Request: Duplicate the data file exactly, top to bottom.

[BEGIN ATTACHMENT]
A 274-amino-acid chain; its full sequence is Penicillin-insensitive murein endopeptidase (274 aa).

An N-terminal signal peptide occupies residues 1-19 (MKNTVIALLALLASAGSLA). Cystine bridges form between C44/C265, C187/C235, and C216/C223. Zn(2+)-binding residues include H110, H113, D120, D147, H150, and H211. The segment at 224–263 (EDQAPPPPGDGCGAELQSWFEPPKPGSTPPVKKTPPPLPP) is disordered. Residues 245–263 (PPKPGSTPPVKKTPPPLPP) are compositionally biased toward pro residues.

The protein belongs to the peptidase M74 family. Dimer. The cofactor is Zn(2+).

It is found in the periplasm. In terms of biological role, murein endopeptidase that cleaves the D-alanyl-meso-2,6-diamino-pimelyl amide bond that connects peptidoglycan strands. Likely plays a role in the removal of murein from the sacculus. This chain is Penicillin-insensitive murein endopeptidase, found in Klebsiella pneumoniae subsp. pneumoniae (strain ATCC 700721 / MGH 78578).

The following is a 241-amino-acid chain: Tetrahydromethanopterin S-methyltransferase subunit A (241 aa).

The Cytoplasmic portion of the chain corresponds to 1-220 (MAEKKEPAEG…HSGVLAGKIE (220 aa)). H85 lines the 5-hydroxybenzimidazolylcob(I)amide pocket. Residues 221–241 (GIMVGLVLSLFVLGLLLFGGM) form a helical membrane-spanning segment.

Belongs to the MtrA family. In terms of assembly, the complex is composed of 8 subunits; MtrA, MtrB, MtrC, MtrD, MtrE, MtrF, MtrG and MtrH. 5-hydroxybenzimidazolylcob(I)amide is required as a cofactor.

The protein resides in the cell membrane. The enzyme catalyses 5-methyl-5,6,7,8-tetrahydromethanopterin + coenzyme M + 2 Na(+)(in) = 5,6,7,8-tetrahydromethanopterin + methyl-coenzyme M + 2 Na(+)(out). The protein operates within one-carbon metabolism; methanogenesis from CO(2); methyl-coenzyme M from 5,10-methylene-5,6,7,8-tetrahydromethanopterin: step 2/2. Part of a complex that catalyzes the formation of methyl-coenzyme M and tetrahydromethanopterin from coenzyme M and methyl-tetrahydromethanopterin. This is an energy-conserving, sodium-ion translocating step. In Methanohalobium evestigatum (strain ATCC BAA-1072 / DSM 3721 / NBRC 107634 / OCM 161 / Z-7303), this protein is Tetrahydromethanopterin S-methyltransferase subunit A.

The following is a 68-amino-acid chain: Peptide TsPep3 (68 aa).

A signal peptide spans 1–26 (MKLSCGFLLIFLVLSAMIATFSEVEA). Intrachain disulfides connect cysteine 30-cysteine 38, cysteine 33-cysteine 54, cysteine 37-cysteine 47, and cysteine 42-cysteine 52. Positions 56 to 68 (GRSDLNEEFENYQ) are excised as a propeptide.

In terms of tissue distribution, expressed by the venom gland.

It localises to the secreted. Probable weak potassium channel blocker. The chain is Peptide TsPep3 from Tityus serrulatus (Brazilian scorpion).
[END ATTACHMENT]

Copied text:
A 274-amino-acid chain; its full sequence is Penicillin-insensitive murein endopeptidase (274 aa).

An N-terminal signal peptide occupies residues 1-19 (MKNTVIALLALLASAGSLA). Cystine bridges form between C44/C265, C187/C235, and C216/C223. Zn(2+)-binding residues include H110, H113, D120, D147, H150, and H211. The segment at 224–263 (EDQAPPPPGDGCGAELQSWFEPPKPGSTPPVKKTPPPLPP) is disordered. Residues 245–263 (PPKPGSTPPVKKTPPPLPP) are compositionally biased toward pro residues.

The protein belongs to the peptidase M74 family. Dimer. The cofactor is Zn(2+).

It is found in the periplasm. In terms of biological role, murein endopeptidase that cleaves the D-alanyl-meso-2,6-diamino-pimelyl amide bond that connects peptidoglycan strands. Likely plays a role in the removal of murein from the sacculus. This chain is Penicillin-insensitive murein endopeptidase, found in Klebsiella pneumoniae subsp. pneumoniae (strain ATCC 700721 / MGH 78578).

The following is a 241-amino-acid chain: Tetrahydromethanopterin S-methyltransferase subunit A (241 aa).

The Cytoplasmic portion of the chain corresponds to 1-220 (MAEKKEPAEG…HSGVLAGKIE (220 aa)). H85 lines the 5-hydroxybenzimidazolylcob(I)amide pocket. Residues 221–241 (GIMVGLVLSLFVLGLLLFGGM) form a helical membrane-spanning segment.

Belongs to the MtrA family. In terms of assembly, the complex is composed of 8 subunits; MtrA, MtrB, MtrC, MtrD, MtrE, MtrF, MtrG and MtrH. 5-hydroxybenzimidazolylcob(I)amide is required as a cofactor.

The protein resides in the cell membrane. The enzyme catalyses 5-methyl-5,6,7,8-tetrahydromethanopterin + coenzyme M + 2 Na(+)(in) = 5,6,7,8-tetrahydromethanopterin + methyl-coenzyme M + 2 Na(+)(out). The protein operates within one-carbon metabolism; methanogenesis from CO(2); methyl-coenzyme M from 5,10-methylene-5,6,7,8-tetrahydromethanopterin: step 2/2. Part of a complex that catalyzes the formation of methyl-coenzyme M and tetrahydromethanopterin from coenzyme M and methyl-tetrahydromethanopterin. This is an energy-conserving, sodium-ion translocating step. In Methanohalobium evestigatum (strain ATCC BAA-1072 / DSM 3721 / NBRC 107634 / OCM 161 / Z-7303), this protein is Tetrahydromethanopterin S-methyltransferase subunit A.

The following is a 68-amino-acid chain: Peptide TsPep3 (68 aa).

A signal peptide spans 1–26 (MKLSCGFLLIFLVLSAMIATFSEVEA). Intrachain disulfides connect cysteine 30-cysteine 38, cysteine 33-cysteine 54, cysteine 37-cysteine 47, and cysteine 42-cysteine 52. Positions 56 to 68 (GRSDLNEEFENYQ) are excised as a propeptide.

In terms of tissue distribution, expressed by the venom gland.

It localises to the secreted. Probable weak potassium channel blocker. The chain is Peptide TsPep3 from Tityus serrulatus (Brazilian scorpion).